FIG. 5 illustrates an example of a system 500 for providing remote access to perform a command, associated with an object, on a target device 402. In an example, an object model 418 may have been created by an object modeling component 416 (e.g., FIGS. 4A and 4B). The system 500 may comprise a command execution component 506 that has access to the object model 418 (e.g., the command execution component 506 and/or the object model 418 may be hosted on a device 502, and may be configured to provide remote access from the device 502 to the target device 402). A command call 504 may be received from the device 502. The command call 504 may correspond to a method for an object modeled by the object model 418, such as a create object method 504. The command execution component 506 may utilize the object model 418 to translate the command call 504 (e.g., from a format understandable to the device 502, such as an ARM-based instruction) into a target API format used by an API on the target device 402, resulting in a translated command call 508. For example, the command execution component 506 may identify a create object method definition within the object model 418. The create object method definition may specify one or more attributes utilized by a create object method 420 (e.g., FIG. 4A), which may be implemented by a storage object API 404 on the target device 402. Accordingly, the command execution component 506 may format the command call 504 according to the create object method definition that corresponds to an API format used by the storage object API 404. The command execution component 506 may use the translated command call 508 to invoke the storage object API 404 to perform the create object method 420 (e.g., FIG. 4A).
  • [0053]
    One embodiment of automatically generating an object oriented library for an object is illustrated by an exemplary method 600 of FIG. 6. At 602, the method starts. At 604, a storage controller hosting a user interface associated with an object may be accessed (e.g., a storage controller interface may provide command line access to manage logical unit numbers (LUNs) stored within one or more storage devices managed by the storage controller). A 606, the user interface may be evaluated to identify modeling information associated with the object (e.g., a help file, defining methods, attributes, and/or other descriptive information for LUNs, may be parsed to identify the modeling information). The modeling information may comprise a method definition for a method associated with the object (e.g., a resize LUN method). The method definition may specify an attribute used by the method (e.g., a LUN name attribute, a LUN size attribute, etc.).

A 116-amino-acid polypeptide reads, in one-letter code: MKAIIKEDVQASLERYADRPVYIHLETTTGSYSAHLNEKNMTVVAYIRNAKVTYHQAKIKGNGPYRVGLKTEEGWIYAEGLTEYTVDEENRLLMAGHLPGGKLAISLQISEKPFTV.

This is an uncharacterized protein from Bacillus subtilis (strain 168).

• [0054]
    At 608, an object orientated library, such as an object model, for the object may be created based upon the modeling information. The object oriented library may provide remote access to perform a command, associated with object, on the storage controller (e.g., a device may utilize the object oriented library to remotely access the storage controller to perform a resize LUN command). In an example, a command call corresponding to the method definition may be received from a device (e.g., the command call may be formatted according to the device, such as an instruction set, a processor instruction type, or protocol used by the device). At 610, the object oriented library may be used to translate the command call into a target API format used by an API on the storage controller to create a translated command call. At 612, the translated command call may be used to invoke the API on the storage controller to perform the method. In this way, the command call, such as test code, may be executed against the storage controller utilizing the object orientated library created on the fly during runtime of the test code. At 614, the method ends.